U.S. had most extreme spring on record for precipitation

By: Dr. Jeff Masters , 2:20 PM GMT on June 14, 2011

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Nature's fury reached new extremes in the U.S. during the spring of 2011, as a punishing series of billion-dollar disasters brought the greatest flood in recorded history to the Lower Mississippi River, an astonishingly deadly tornado season, the worst drought in Texas history, and the worst fire season in recorded history. There's never been a spring this extreme for combined wet and dry extremes in the U.S. since record keeping began over a century ago, statistics released last week by the National Climatic Data Center (NCDC) reveal. Their Climate Extremes Index (CEI) looks at the percentage area of the contiguous U.S. experiencing top 10% or bottom 10% monthly maximum and minimum temperatures, monthly drought, and daily precipitation. During the spring period of March, April, and May 2011, 46% of the nation had abnormally (top 10%) wet or dry conditions--the greatest such area during the 102-year period of record. On average, just 21% of the country has exceptionally wet conditions or exceptionally dry conditions during spring. In addition, heavy 1-day precipitation events--the kind that cause the worst flooding--were also at an all-time high in the spring of 2011. However, temperatures during spring 2011 were not as extreme as in several previous springs over the past 102 years, so spring 2011 ranked as the 5th most extreme spring in the past 102 years when factoring in both temperature and precipitation.


Figure 1. Nine states in the U.S. saw their heaviest precipitation in the 117-year record during spring 2011, with record-breaking precipitation concentrated in the Pacific Northwest and along the Ohio River. Seven other states had top-ten wettest springs. Texas had its driest spring on record, and New Mexico and Louisiana had top-ten driest springs. When compared with Figure 2, we see that this is a classic winter La Niña pattern, but at extreme amplitude. Image credit: NOAA/NCDC.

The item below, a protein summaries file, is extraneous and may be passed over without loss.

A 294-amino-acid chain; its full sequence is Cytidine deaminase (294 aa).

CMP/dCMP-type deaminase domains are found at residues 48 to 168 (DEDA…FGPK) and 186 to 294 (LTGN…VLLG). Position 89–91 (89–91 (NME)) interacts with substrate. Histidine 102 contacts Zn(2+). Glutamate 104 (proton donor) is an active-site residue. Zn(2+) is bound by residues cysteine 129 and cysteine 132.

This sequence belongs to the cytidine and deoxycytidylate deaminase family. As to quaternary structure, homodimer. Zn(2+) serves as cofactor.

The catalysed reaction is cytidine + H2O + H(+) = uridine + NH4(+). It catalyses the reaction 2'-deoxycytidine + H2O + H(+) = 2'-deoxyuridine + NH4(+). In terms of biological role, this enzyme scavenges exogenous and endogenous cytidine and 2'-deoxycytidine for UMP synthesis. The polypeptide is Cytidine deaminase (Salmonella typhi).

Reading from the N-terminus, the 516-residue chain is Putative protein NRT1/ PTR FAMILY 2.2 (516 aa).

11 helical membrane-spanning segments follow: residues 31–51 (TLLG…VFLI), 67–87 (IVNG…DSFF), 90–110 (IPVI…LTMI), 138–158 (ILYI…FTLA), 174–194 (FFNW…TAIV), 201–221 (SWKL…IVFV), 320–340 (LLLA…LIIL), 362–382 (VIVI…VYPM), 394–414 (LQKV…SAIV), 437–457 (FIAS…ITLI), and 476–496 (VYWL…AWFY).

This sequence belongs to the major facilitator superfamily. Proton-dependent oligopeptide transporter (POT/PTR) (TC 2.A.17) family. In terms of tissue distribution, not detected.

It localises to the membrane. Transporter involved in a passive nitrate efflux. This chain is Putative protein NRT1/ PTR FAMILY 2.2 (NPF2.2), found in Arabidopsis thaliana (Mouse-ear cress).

Figure 2. La Niña events since 1950 have brought wetter than average conditions to the Pacific Northwest and Ohio River Valley in winter, and drier than average conditions to the South in both winter and spring. Spring 2011 (Figure 1) had a pattern very similar to the classic winter La Niña pattern (left image in Figure 2.) Image credit: NOAA Climate Prediction Center.


Figure 3. The percent area of the Contiguous U.S. experiencing much above average heavy 1-day precipitation events in spring 2011 hit a record high, nearly 16%. The 102-year average is 9%. The previous record of 15.5% was set in 1964. Heavy springtime 1-day precipitation events in the U.S. have been increasing since 1960, in line with measured increases in water vapor over the U.S. due to a warming climate. See also Figure 4 below. Image credit: NOAA/NCDC.